When I first hired as brakeman on March 29, 1950, the requirements were, high school graduate, 21 years of age, being available for duty on a 24 hour base, purchase of a railroad approved time piece, agree to student trips on all sub divisions, pass a medical exam and listen to reading of the Book of Rules. Both the medical exam and Book of Rules would be updated every two years during railroad service. After three months, I would be required to join a union.
At this time, a road train would have a Fireman, Engineer, Head Brakeman, Flagman and a Conductor. The Conductor was in charge of the train, and the Engineer was in charge of the Engine. A Fireman could be promoted to Engineer, and a Brakeman/Flagman could be promoted to Conductor. These promotions would be dependent on length of service and passage of inquiry on the Book of Rules, and also the knowledge of equipment and Division right of way, which included speeds, lengths and locations of side tracks, Time tables, knowledge of train orders, locations of telegraph stations, yard tracks and main tracks. Some employees were passed over, for promotions, due to faulty service records.
Duties of Head Brakeman included operating track switches, observation of train, checking for hot journals, sticking brakes, any unusual sign that would mean alerting Engineer, checking orders for error, following instructions from Engineer, in the absence of Conductor. When picking up, or setting off railroad cars, relaying signals from Conductor to Engineer, connecting air hoses, and seeing train was ready for departure.
Flagman was responsible for protecting rear of standing train with red flag, torpedoes (that attach to rail and explode when another engine comes along) and dropping of red fusees to alert following train. Upon stoppage of train, the Flagman must immediately walk back a sufficient distance to stop approaching train and eliminate a collision.
Conductor was the boss of the train. He was responsible for its movement from starting terminal to final terminal. His duties were handling of Bills of lading, securing orders, reporting to Trainmaster, overseeing switching maneuvers, making decisions directed to the proper movement of his train, including speed, direction of travel and seeing that rules were observed by all members of his crew.
Fireman was responsible for orders given him by the Engineer. In steam engine days, the fireman provided enough steam for the Engineer to move the train, also keeping a sharp lookout ahead, on his side, for any obstruction. In day of diesel engines, the fireman was required to check the condition of the diesel motors.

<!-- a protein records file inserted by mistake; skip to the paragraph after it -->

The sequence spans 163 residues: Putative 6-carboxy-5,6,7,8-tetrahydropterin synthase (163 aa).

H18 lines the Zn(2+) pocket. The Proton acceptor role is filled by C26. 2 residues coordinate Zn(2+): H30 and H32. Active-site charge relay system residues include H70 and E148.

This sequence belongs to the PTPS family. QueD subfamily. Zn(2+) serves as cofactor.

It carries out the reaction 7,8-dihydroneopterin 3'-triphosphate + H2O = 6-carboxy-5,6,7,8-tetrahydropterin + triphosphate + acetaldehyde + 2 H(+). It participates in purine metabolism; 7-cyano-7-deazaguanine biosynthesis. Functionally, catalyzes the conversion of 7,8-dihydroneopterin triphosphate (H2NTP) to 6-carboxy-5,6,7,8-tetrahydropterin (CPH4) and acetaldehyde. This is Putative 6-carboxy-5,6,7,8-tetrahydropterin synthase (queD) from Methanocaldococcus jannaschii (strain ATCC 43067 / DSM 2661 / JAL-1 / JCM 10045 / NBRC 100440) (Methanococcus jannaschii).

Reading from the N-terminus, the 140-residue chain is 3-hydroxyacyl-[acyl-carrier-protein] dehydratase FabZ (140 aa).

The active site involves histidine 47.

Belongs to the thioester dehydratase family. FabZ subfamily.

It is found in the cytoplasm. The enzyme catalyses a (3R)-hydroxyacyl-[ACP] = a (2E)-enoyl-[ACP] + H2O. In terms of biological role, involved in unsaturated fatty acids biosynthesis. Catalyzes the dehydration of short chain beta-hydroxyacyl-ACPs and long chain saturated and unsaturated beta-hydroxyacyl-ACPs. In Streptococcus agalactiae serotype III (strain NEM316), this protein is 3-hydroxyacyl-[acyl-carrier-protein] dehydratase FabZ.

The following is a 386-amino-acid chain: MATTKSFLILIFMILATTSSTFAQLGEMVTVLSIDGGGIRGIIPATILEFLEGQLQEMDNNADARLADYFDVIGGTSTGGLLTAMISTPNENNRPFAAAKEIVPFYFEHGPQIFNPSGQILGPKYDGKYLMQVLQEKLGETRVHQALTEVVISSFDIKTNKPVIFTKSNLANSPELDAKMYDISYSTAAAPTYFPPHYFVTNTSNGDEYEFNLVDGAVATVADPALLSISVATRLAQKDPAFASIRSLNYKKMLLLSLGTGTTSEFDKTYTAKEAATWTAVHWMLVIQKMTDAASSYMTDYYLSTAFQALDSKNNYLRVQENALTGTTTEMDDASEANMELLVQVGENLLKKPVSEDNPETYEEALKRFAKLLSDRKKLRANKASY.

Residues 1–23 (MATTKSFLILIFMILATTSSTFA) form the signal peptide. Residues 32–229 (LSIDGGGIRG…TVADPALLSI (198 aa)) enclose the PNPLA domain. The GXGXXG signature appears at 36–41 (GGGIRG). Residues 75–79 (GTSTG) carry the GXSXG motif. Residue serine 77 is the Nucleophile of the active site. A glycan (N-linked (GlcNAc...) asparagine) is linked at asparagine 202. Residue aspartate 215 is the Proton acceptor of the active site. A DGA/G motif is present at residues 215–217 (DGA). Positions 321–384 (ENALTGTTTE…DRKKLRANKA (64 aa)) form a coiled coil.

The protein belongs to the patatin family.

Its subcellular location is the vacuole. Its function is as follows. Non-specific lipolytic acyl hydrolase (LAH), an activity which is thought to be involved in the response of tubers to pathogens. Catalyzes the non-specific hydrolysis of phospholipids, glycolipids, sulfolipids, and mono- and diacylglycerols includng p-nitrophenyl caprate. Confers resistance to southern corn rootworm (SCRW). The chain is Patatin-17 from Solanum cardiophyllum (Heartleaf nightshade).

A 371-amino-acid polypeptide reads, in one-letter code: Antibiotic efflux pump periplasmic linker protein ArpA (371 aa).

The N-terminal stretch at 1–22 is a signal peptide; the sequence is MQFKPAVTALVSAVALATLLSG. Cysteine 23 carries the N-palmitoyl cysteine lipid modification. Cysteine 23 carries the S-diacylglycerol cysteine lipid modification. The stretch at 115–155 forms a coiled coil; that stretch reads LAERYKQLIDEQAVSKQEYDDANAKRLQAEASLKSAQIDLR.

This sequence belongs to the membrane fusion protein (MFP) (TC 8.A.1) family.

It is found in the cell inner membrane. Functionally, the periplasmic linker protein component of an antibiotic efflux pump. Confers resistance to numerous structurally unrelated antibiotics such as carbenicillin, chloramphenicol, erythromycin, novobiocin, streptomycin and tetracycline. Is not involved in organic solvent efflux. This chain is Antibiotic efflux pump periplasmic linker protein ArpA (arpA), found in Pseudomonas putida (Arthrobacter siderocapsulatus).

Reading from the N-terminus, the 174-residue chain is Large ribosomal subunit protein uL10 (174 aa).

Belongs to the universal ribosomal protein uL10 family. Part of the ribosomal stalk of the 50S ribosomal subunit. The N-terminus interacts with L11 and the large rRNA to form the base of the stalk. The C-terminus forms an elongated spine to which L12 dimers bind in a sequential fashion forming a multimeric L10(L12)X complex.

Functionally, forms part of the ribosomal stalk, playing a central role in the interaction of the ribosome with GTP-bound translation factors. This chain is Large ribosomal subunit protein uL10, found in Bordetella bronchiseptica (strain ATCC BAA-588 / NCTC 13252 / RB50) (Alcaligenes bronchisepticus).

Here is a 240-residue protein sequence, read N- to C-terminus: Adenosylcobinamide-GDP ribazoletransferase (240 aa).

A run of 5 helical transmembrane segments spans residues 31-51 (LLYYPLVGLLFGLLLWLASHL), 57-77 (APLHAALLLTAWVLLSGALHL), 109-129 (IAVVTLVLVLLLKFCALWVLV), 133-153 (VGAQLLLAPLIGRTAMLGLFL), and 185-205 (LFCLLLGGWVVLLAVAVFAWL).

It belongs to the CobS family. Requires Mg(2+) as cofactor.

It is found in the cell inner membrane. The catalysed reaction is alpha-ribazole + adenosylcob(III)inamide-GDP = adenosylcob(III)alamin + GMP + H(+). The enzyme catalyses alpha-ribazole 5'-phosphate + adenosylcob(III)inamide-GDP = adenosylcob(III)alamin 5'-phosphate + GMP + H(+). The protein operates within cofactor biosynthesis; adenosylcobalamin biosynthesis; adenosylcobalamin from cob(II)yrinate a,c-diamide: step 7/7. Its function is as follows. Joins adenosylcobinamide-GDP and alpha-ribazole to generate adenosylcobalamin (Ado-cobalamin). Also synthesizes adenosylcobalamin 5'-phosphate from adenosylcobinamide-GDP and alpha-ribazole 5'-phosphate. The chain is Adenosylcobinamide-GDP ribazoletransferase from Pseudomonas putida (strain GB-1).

Engineer was in charge of his engine, using the power to move the train so that no trouble was encountered. He had to control slack movement so as no damage to cars or lading. He had air brakes, on both train and also engine, which could be used independent of the other. He had to follow the train orders given to the crew by the Train Dispatcher. Bell and whistle was sounded for safe operation, at highway crossings and to alert crew of his intention. Two shorts mean move ahead, three shorts mean back up, two long, one short and one long mean highway crossing ahead, on a eastbound train, four long were call for Flagman to return to caboose, on westbound train, five long was the call for Flagman. Many other whistle sounds were used for various reasons.
Yard Foreman and yard Brakeman were used in Yards to switch industries, weigh cars on scales, spot cars in repair tracks, place cars in proper order for outbound trains and any other switching that may be ordered by the Yard Master. Yard jobs were assigned 8 hours, with 20 minutes allowed for lunch. We also worked as switch tenders, that were under the jurisdiction of the yard master. In yard switching maneuvers, a brakeman could be used to slow down a single railroad car, to lessen the damage to lading. Our Newark yards were on a gravity elevation, with the east end being the down side. Therefore, when a car was cut off, it would run freely, gain speed, and so a brakeman could use the hand brake to slow it down before it reached other cars. Some hand brakes were called staff brakes, and required the use of a brake club (something like a baseball bat) to help tighten the brake shoes. Later hand brakes were large wheels and did not need the brake club. Out on the road, speed of the train was adjusted by air brakes, not hand brakes. When a car was set off, a hand brake was applied, by the brakeman, so the car would not move.
I preferred being the Conductor, or Yard Foreman. Not only did these positions pay more, they mean I was responsible for the movement of our crew. Of course, both positions were under the train dispatcher, or yard master, but I was able to see the job was completed. Later, Grandpa"
Submitted by Lee Paxton on Apr 20 2018 06:45:22 PM